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Chris Biscardi

Rust Iterators

pub trait Iterator {
type Item;
fn next(&mut self) -> Option<Self::Item>;

Iterator has an associated type Item (and not a parameterized type) because we only have one implementation of Item for. The associated type also means the typechecker only needs to choose from one possible implementation. A parameterized type would require the typechecker to look up amongst potentially multiple implementations.

trait std::iter::IntoIterator


A trait that represents a thing that can be turned into an iterator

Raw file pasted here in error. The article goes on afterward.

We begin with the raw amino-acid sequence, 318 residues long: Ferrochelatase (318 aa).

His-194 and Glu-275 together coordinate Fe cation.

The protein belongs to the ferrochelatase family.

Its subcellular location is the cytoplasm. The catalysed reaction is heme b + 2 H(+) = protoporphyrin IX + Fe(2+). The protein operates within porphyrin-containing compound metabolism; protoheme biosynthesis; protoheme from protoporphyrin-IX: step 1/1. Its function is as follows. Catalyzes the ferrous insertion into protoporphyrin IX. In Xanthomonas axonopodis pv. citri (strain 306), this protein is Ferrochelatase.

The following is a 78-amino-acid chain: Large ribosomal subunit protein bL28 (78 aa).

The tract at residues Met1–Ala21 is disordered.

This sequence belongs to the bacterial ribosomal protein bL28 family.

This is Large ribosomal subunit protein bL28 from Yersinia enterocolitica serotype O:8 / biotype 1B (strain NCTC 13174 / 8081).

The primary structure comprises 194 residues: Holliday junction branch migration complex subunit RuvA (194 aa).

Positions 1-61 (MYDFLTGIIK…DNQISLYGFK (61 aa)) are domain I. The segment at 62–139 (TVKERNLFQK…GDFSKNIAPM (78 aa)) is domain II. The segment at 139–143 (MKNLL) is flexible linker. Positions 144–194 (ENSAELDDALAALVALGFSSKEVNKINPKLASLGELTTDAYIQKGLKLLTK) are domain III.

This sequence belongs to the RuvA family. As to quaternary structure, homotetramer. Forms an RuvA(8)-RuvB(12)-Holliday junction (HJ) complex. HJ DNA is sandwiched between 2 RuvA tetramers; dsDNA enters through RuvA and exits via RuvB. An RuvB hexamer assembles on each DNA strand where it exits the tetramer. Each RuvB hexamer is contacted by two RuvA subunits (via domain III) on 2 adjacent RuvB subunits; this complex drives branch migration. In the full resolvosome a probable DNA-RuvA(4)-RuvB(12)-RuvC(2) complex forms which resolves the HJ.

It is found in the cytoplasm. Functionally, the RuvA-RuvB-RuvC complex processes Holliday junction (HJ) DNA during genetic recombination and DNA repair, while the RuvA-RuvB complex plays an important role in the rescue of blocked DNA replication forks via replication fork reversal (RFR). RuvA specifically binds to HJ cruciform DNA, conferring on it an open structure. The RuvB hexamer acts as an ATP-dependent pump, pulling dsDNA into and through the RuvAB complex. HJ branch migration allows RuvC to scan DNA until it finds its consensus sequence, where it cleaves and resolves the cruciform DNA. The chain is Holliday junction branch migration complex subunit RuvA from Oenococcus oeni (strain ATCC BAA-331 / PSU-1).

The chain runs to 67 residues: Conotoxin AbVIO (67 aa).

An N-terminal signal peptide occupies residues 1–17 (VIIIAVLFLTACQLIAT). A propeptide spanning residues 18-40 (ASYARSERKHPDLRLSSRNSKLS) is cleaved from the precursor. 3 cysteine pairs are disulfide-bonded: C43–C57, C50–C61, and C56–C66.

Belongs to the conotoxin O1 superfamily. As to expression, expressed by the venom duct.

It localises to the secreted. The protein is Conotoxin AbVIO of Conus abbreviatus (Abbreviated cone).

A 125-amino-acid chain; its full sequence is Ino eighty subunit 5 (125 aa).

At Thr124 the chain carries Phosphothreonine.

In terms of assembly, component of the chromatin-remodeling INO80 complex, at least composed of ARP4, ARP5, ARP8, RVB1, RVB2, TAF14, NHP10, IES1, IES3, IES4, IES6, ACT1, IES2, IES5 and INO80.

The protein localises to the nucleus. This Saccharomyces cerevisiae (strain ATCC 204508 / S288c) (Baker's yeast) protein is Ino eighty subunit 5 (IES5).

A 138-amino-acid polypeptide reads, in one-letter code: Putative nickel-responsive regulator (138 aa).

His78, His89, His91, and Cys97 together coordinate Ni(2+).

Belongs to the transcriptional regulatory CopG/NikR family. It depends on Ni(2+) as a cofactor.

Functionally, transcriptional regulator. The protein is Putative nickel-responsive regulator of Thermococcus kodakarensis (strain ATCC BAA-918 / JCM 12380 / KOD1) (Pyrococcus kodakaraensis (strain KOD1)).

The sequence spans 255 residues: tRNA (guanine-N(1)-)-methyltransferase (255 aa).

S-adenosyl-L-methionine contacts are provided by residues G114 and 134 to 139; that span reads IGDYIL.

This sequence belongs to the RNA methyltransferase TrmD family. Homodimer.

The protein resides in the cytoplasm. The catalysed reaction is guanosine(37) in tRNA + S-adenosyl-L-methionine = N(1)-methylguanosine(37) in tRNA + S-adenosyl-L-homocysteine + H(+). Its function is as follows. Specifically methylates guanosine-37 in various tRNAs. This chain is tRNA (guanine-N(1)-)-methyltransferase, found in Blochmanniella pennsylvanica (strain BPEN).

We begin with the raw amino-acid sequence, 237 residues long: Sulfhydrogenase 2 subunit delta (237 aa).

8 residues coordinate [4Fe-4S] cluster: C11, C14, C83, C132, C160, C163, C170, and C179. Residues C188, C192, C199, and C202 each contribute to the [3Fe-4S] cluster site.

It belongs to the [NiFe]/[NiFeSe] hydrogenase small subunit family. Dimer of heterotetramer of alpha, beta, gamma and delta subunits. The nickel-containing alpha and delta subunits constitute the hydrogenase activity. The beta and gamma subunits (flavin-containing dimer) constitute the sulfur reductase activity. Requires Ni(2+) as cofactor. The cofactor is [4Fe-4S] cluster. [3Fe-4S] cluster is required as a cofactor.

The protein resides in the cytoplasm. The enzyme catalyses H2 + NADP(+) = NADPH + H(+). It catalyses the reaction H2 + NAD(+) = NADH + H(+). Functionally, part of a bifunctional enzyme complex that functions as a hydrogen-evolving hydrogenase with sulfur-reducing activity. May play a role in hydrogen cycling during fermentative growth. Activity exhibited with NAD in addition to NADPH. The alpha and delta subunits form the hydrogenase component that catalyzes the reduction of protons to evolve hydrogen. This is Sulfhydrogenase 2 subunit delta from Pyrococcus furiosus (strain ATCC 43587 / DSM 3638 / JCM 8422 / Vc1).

This allows you to write functions that operate on arguments that can be turned into an iterator without requiring the user to pass the iterator in.

Iter and for loops

If using a for loop you don't need to explicitly call .iter(), however there are behavioral differences. Given a vector xs:

let xs = vec![2,4,6]

This example gives you an owned "x" value.

for x in xs {

While both of these (which are equivalent because into_iter is defined for references to slices) will borrow the x values.

for x in xs.iter() {
for x in &xs {